It was just four years ago that Universal Studios Florida introduced a major roller coaster to the top tourist destination, but now the Orlando park’s skyline is about to go through a radical transformation for the first time.
Hollywood Rip, Ride, Rockit was revealed today as the park’s new star coaster, and indeed, this ride is far different from anything the park’s seen before.
Rising nearly 17 stories into the currently flat skyline that defines the older half of the Universal Orlando Resort complex, the Rockit will represent the dawn of the third coaster generation for a park that opened in 1990 and went its first nine years without anything resembling a roller coaster. In 1999,Woody Woodpecker's Nuthouse Coaster was installed at 27 feet tall and nearly 22 m.p.h., but it wouldn’t be until 2004 that the studios would add a coaster geared for the thrill-seekers, the heavily-themed, indoor Revenge of the Mummy.
Rip, Ride, Rockit will be an “X-Car” model from the German designer Maurer Söhne –– a concept that first took off in 2004 at Skyline Park, a local German theme park. The idea behind the “X-Car” is a minimalistic, tiered ride vehicle with lap restraints only that can lift vertically into the sky before plunging into a ride capable of anything a bowl of spaghetti is.
Universal’s own ride will be the second from Maurer Söhne in the United States, the first being the X-Coaster at Magic Springs & Crystal Falls in Arkansas. This ride, however, will feature its own custom layout.
In the artwork, an exaggerated layout probably much like the final product will look is pictured, complete with a nearly-vertical lift hill, vertical drop, heavily-banked cross-under of the lift reminiscent of Maverick at Ohio’s Cedar Point, and an experimental non-inverting loop with a twist going up and twist going down.
Universal Studios’ creative designers are finding room for the coaster by threading its track between the Jimmy Neutron's Nicktoon Blast building and Blue Man Group Theater, then extending a portion of it over the park entrance and adjacent CityWalk district that joins the Universal Studios Florida and Islands of Adventure halves of the Universal Orlando Resort.
Hollywood Rip, Ride, Rockit’s 2009 debut will coincide with the opening of a new themed section at Islands of Adventure based on the Harry Potter books and movies: the Wizarding World of Harry Potter.
The park will be advertising the technological side of the attraction along with the thrill factor: video screens in the queue, LED lighting for the structure, customized audio for each experience, and on-ride videos sent to the internet.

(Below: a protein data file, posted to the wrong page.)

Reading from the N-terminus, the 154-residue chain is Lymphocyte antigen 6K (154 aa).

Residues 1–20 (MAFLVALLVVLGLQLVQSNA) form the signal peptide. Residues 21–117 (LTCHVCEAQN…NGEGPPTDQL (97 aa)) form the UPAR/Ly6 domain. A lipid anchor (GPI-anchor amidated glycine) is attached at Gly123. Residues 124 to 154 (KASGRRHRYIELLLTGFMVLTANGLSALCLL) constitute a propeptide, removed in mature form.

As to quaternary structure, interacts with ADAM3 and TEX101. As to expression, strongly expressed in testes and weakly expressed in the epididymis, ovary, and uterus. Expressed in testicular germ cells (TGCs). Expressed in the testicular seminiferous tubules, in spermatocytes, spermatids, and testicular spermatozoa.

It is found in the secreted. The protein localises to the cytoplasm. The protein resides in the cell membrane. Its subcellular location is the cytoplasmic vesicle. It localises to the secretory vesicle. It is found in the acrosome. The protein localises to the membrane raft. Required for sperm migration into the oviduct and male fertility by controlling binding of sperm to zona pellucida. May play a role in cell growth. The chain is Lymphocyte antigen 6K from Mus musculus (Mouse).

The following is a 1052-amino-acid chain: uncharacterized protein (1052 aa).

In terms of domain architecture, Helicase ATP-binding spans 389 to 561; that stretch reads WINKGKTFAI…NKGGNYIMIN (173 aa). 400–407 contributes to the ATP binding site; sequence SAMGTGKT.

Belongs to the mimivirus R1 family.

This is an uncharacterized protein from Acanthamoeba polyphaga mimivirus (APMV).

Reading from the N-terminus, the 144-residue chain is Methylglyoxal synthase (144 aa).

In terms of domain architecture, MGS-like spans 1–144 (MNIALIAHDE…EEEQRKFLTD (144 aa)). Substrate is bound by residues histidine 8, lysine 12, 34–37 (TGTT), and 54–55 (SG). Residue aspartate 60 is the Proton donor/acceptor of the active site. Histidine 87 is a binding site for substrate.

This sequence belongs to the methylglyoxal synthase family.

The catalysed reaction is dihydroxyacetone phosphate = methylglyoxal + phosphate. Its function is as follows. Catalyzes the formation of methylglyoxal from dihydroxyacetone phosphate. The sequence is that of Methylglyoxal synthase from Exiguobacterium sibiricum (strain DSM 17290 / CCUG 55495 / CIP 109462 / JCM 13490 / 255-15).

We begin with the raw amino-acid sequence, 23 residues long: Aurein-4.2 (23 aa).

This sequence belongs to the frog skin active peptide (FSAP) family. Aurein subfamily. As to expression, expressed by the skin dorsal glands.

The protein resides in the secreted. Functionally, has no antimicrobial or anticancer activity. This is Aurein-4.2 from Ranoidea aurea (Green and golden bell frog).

Universal is hoping that all factors will combine to produce a crowd-drawing thrill-ride that will more than stand out in the highly-competitive Orlando theme park market.
Nickelodeon Universe has opened today at the Mall of America after months of work to convert the park from its former state in a project that may seem like more of a re-opening than grand debut.
The major changes to the park, formerly known as Knott's Camp Snoopy, Camp Snoopy and the Park at MOA, are changes in the names and themes of the rides as well as the addition of two new coasters.
The first roller coaster to have its named changed is the Pepsi Ripsaw, which opened in 1992, and is now being called the Orange Streak. Second is 2004's Timberland Twister, now known as the Fairly Odd Coaster (based on the Nickelodeon Show The Fairly Odd Parents).
The third roller coaster with a name change is the Lil Shaver. This roller coaster is now being called the Barnyard Barnstormer, from the show Back at the Baryard.
Then, there are the two new coasters. These coasters are the SpongeBob SquarePants Rock Bottom Plunge and the Avatar Airbender.
Nickelodeon Universe is part of the Phase II section of the mall. Phase II is a fairly new part of the mall built in 2004. This area contains various sorts of entertainment including a dinner theater, an ice rink, three hotels, and a water park.
Although Phase II is still in the process of being built, Nickelodeon Universe and the other various forms of entertainment are available to the public.